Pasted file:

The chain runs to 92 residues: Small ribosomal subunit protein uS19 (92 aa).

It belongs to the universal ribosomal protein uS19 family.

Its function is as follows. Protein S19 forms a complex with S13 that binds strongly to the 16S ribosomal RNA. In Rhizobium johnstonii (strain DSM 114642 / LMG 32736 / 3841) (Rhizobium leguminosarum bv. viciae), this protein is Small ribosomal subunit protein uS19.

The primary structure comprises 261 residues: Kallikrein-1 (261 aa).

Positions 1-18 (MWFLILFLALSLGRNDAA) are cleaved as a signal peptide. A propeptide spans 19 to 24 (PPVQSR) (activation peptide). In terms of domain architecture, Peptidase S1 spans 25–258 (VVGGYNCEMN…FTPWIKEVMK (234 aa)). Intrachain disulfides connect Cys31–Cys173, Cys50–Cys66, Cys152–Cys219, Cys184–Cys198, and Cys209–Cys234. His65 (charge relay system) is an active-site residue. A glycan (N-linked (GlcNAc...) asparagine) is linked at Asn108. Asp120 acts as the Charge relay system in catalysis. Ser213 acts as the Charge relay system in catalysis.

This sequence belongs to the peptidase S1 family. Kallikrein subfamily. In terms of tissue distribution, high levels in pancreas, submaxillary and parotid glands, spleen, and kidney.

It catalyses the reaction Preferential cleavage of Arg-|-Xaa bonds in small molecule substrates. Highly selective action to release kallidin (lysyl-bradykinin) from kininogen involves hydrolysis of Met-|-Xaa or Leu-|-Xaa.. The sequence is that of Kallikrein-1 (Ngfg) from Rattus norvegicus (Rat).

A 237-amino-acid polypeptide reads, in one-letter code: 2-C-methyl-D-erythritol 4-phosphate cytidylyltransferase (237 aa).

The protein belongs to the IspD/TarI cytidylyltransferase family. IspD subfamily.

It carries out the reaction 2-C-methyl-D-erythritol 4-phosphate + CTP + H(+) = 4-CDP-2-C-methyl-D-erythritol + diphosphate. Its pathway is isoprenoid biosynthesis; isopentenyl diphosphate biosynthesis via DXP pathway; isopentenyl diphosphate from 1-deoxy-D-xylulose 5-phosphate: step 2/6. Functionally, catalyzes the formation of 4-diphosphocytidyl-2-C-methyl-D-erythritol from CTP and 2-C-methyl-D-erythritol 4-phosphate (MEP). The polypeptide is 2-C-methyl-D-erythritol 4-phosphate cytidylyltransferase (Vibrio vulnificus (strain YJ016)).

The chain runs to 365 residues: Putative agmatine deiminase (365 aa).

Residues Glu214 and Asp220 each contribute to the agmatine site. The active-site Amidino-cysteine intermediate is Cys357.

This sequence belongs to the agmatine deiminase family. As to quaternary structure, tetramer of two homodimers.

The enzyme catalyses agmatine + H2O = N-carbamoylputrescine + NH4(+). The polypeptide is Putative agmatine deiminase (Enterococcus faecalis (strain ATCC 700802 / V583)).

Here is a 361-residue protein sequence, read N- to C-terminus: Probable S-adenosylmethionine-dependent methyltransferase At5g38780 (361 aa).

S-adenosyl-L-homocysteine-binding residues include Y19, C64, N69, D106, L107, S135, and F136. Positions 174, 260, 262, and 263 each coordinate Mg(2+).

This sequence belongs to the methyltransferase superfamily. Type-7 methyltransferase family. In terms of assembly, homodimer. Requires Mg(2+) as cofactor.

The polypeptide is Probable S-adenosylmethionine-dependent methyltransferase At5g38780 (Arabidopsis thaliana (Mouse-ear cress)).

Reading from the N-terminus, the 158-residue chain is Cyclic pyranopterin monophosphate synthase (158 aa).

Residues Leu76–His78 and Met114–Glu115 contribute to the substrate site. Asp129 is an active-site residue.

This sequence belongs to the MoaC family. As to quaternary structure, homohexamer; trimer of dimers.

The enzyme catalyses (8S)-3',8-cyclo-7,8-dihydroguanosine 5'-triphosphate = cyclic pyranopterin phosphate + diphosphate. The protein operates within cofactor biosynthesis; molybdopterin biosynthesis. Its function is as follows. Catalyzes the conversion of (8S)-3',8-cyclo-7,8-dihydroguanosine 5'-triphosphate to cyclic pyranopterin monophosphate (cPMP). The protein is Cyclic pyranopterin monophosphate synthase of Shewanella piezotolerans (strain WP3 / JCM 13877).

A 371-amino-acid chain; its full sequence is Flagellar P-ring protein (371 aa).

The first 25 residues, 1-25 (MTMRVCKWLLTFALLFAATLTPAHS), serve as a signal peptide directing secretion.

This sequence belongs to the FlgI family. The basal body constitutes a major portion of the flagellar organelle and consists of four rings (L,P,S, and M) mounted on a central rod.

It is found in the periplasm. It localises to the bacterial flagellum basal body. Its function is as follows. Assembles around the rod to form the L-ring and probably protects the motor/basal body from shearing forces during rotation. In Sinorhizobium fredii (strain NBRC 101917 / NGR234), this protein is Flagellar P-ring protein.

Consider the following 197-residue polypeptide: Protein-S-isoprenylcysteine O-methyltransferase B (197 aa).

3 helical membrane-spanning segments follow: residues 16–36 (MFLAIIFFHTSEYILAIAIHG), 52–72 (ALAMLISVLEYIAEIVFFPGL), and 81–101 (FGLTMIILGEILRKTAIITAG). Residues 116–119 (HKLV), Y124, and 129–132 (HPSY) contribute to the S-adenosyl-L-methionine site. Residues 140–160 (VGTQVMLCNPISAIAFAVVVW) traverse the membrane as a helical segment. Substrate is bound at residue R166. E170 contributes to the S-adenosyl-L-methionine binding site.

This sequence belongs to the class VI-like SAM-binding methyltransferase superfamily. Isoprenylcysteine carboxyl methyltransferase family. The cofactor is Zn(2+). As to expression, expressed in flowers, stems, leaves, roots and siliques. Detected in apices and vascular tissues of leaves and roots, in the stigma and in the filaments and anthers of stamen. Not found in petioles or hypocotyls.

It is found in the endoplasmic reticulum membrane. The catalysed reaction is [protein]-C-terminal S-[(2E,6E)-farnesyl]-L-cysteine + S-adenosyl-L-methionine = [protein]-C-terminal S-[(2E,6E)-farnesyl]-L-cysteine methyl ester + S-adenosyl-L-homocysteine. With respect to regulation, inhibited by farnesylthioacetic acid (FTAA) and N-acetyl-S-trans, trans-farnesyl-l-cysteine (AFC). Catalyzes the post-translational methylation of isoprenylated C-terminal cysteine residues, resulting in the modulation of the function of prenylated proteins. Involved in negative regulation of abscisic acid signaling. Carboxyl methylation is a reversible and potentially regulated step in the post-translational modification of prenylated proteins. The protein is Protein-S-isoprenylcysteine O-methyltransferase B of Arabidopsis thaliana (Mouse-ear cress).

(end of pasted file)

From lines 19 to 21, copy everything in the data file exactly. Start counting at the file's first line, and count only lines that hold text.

Reading from the N-terminus, the 158-residue chain is Cyclic pyranopterin monophosphate synthase (158 aa).

Residues Leu76–His78 and Met114–Glu115 contribute to the substrate site. Asp129 is an active-site residue.

This sequence belongs to the MoaC family. As to quaternary structure, homohexamer; trimer of dimers.